Water. I’ve always been fascinated with it. The way it sounds, the way it looks, how it feels. I have a personal relationship with water. Whether we realize it or not, we pretty much all do – it’s all around us, at times heard but not seen, felt as rain, only to be grudgingly ignored. I guess I began to realize this as a child watching my father religiously water his vegetable garden over the course of every summer with endless yards of green hose, improvised receptacles and containers, and the occasional hardware store appurtenances that no industrious 1970s city dweller could do without.
I began collecting water. I collected a lot of things as a kid, as many of us did before on-line activity began to make a collection of us all: coins, stamps, hockey cards… But water was a new challenge: leave a bucket and empty jar out before a storm, see what you get, and pour it into a rusty wheelbarrow. This is, I admit, a little on the eccentric side, but it was fun for me and alleviated much boredom over many summers.
The path I followed from that wide-eyed youth to a water resources engineer is as long and tortuous as the meandering rivers that I tracked as an aspiring hydrologist. Looking back, I feel compelled to remark upon that journey. “Environment” was the buzzword when I was completing my Bachelor’s degree. “It will become increasingly important” was what we heard about my chosen field, although few knew what “it” was actually referring to.
As I was completing my final courses, and unbeknownst to me at the time (no social media), hundreds of experts from across the globe were gathering at the International Conference on Water and the Environment (ICWE) in Dublin, Ireland. A statement was issued at the conclusion of that conference in January 1992:
“Scarcity and misuse of fresh water pose a serious and growing threat to sustainable development and protection of the environment. Human health and welfare, food security, industrial development and the ecosystems on which they depend, are all at risk, unless water and land resources are managed more effectively in the present decade and beyond than they have been in the past.”
The Dublin Statement, as it came to be known, established the following four guiding principles:
- Fresh water is a finite and vulnerable resource, essential to sustain life, development and the environment
- Water development and management should be based on a participatory approach, involving users, planners and policy-makers at all levels
- Women play a central part in the provision, management and safeguarding of water
- Water has an economic value in all its competing uses and should be recognized as an economic good
Subsequently, the Dublin Statement was commended by the world leaders assembled at the United Nations Conference on Environment and Development (UNCED) in Rio de Janeiro in June 1992. Governments were urged to study the conference report’s recommendations, and to enable implementation of urgent action programmes for water and sustainable development.
But something else happened in Rio in June 1992. After an international environmental treaty was adopted on May 9, 1992, the United Nations Framework Convention on Climate Change (UNFCCC) was opened for signature at the Earth Summit in Rio. It then entered into force on 21 March 1994, after a sufficient number of countries had ratified it. The UNFCCC’s stated objective was to “stabilize greenhouse gas concentrations in the atmosphere at a level that would prevent dangerous anthropogenic interference with the climate system”. The UNFCCC objective and the many terms it has spawned (climate change, global warming, carbon footprint, carbon capture, cap and trade) are now part of our sustainability vernacular. Public and private sector decision-making must increasingly consider the impacts of climate change.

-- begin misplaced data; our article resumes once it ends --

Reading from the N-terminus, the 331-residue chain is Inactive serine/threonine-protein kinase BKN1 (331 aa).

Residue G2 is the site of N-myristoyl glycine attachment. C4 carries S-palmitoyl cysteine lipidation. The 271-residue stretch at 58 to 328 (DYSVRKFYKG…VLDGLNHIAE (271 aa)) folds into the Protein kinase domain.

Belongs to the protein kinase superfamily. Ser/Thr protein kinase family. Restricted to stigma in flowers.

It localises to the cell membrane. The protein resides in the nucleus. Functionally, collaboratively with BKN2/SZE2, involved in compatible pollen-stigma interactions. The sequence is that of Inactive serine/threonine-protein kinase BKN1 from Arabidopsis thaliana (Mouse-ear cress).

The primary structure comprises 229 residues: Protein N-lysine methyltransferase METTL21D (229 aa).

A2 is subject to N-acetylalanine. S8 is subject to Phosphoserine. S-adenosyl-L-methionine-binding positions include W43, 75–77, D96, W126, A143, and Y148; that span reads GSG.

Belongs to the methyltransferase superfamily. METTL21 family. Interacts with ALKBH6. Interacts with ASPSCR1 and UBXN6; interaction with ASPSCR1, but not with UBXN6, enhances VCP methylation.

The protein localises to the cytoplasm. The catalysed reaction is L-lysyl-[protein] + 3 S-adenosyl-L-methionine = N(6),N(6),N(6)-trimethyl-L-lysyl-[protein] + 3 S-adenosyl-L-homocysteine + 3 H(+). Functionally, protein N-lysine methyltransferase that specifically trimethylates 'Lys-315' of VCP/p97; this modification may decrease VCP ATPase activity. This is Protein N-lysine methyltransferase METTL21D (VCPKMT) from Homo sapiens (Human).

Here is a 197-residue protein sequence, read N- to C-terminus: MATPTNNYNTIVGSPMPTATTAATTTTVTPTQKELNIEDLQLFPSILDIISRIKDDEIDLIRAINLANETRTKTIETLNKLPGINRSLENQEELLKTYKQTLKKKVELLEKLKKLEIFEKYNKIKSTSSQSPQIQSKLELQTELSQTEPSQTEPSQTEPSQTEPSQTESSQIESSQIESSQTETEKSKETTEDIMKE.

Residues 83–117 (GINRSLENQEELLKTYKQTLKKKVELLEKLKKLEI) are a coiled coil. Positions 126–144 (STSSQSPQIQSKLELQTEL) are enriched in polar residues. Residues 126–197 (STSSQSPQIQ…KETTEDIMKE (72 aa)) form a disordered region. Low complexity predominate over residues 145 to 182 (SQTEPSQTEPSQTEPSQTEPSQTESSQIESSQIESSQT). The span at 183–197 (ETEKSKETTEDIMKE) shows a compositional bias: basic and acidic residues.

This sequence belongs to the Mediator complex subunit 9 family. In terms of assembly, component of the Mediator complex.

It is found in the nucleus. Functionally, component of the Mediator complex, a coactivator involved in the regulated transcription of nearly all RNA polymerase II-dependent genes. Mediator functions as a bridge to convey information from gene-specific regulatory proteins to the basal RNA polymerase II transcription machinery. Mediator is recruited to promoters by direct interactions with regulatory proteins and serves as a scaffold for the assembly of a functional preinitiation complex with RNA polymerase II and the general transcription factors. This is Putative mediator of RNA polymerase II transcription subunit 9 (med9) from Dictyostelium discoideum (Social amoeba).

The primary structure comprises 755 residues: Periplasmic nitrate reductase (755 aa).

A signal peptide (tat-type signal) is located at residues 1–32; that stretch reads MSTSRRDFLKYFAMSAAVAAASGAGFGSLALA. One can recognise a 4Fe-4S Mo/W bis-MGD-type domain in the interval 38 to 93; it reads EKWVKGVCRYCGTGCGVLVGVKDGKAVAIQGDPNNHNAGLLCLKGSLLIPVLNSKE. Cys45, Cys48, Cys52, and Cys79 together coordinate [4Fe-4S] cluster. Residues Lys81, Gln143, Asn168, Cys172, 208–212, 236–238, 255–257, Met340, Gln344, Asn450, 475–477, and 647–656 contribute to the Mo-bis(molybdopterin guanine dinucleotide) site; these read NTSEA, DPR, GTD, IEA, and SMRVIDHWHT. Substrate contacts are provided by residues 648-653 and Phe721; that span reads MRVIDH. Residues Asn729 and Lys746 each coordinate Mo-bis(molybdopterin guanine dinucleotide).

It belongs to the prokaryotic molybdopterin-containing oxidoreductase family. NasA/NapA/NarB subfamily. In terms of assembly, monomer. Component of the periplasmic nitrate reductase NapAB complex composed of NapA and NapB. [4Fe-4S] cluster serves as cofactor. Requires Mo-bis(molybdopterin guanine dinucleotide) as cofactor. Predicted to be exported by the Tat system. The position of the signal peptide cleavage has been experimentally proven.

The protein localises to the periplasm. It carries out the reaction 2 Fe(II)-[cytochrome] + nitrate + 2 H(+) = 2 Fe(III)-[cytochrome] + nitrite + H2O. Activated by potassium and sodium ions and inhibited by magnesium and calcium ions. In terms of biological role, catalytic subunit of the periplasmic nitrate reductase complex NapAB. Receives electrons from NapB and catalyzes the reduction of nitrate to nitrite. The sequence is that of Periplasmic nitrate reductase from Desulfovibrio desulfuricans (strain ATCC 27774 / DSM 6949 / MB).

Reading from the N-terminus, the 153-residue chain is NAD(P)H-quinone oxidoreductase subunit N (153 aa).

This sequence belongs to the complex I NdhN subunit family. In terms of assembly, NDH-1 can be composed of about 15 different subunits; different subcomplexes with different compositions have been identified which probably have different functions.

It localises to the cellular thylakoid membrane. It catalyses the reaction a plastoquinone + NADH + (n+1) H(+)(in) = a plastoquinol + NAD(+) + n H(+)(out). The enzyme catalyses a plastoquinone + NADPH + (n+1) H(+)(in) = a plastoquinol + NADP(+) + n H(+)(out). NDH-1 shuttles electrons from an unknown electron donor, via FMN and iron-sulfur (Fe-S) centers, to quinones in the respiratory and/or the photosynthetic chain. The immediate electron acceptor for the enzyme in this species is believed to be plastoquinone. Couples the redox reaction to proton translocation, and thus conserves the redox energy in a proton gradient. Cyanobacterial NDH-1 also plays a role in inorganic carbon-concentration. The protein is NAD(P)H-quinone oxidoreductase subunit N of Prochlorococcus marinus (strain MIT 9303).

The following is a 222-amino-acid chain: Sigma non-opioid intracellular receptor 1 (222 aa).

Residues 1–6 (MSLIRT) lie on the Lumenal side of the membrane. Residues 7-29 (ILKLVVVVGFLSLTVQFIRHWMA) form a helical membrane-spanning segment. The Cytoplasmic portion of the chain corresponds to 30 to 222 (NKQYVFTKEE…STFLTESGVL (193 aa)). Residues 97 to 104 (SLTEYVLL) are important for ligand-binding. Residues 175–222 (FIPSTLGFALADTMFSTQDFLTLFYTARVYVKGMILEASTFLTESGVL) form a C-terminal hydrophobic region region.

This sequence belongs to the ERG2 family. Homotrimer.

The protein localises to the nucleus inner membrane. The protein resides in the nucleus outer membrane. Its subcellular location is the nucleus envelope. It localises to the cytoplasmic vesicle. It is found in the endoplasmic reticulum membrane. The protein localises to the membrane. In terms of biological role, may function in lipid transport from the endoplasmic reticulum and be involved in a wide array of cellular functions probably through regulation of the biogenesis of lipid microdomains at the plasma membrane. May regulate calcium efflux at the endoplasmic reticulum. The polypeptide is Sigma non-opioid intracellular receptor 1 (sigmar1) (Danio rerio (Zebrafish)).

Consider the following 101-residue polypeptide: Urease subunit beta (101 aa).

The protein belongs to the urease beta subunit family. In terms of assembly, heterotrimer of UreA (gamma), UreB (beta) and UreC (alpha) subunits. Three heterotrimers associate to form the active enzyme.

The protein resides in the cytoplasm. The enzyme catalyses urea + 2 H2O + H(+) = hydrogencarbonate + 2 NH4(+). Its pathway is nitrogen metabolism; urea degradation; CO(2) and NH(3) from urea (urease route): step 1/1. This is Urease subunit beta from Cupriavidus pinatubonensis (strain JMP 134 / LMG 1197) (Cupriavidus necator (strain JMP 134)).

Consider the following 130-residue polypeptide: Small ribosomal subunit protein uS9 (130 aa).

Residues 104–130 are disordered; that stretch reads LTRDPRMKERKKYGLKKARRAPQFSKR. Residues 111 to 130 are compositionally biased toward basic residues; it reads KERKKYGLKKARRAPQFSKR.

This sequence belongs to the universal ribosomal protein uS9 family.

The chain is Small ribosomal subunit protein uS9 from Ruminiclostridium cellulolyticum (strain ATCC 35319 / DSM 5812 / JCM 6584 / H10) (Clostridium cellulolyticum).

In contrast, the Dublin Statement and its guiding principles do not appear to have made the leap from the annals of scientific publications. The Dublin Principles demand an integrated approach that is responsive to the many aspects of water resources: surface water and groundwater quality and quantity, aquatic and terrestrial ecology, soil and land use, consideration of socio-economic needs. As an environmental consultant, I had the opportunity to work alongside professionals from a wide swath of disciplines: engineers, planners, geoscientists, biologists, ecologists, and toxicologists of every stripe. To my dismay, I often found we were working in silos with different and at times conflicting priorities.
I can’t help but be reminded of this conflict every day. I live in the watershed of one of the five lost rivers of Toronto. In the early days of the city, many of the rivers, streams, and tributaries that once flowed towards Lake Ontario were re-routed into culverts or sewers. I even found an interactive on-line map that allows you to watch those watercourses disappear with the slide of your mouse. We have markers for them too as the photo below shows: “Here lies Garrison Creek.”
As one would expect, far from solving drainage issues these under designed buried systems contribute to flood risk in our communities. But that’s seldom the topic of a backyard BBQ or fireside chat.
We have largely welcomed innovative ideas and technologies that reduce anthropogenic emissions to our airsheds and have the potential to transform emissions into useful products. But as an inhabitant of a buried watershed, I believe we need to talk about water.
About the Author:
Jim Perrone is a partner in Innovobot and an advisor at Innovotive. A water and clean technologies expert, Jim has years of experience in P&L oversight, financial and strategic analysis.
Former Garrison Creek